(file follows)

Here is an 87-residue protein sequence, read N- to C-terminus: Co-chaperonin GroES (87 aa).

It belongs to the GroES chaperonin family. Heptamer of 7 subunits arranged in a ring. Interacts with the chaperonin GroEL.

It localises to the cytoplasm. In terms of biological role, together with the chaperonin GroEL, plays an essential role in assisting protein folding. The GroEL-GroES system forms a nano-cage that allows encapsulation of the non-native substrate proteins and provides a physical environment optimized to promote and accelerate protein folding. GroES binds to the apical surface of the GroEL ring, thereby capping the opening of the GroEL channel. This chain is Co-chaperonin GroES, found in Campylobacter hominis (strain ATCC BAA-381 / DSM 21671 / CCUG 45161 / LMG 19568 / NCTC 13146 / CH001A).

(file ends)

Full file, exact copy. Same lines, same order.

Here is an 87-residue protein sequence, read N- to C-terminus: Co-chaperonin GroES (87 aa).

It belongs to the GroES chaperonin family. Heptamer of 7 subunits arranged in a ring. Interacts with the chaperonin GroEL.

It localises to the cytoplasm. In terms of biological role, together with the chaperonin GroEL, plays an essential role in assisting protein folding. The GroEL-GroES system forms a nano-cage that allows encapsulation of the non-native substrate proteins and provides a physical environment optimized to promote and accelerate protein folding. GroES binds to the apical surface of the GroEL ring, thereby capping the opening of the GroEL channel. This chain is Co-chaperonin GroES, found in Campylobacter hominis (strain ATCC BAA-381 / DSM 21671 / CCUG 45161 / LMG 19568 / NCTC 13146 / CH001A).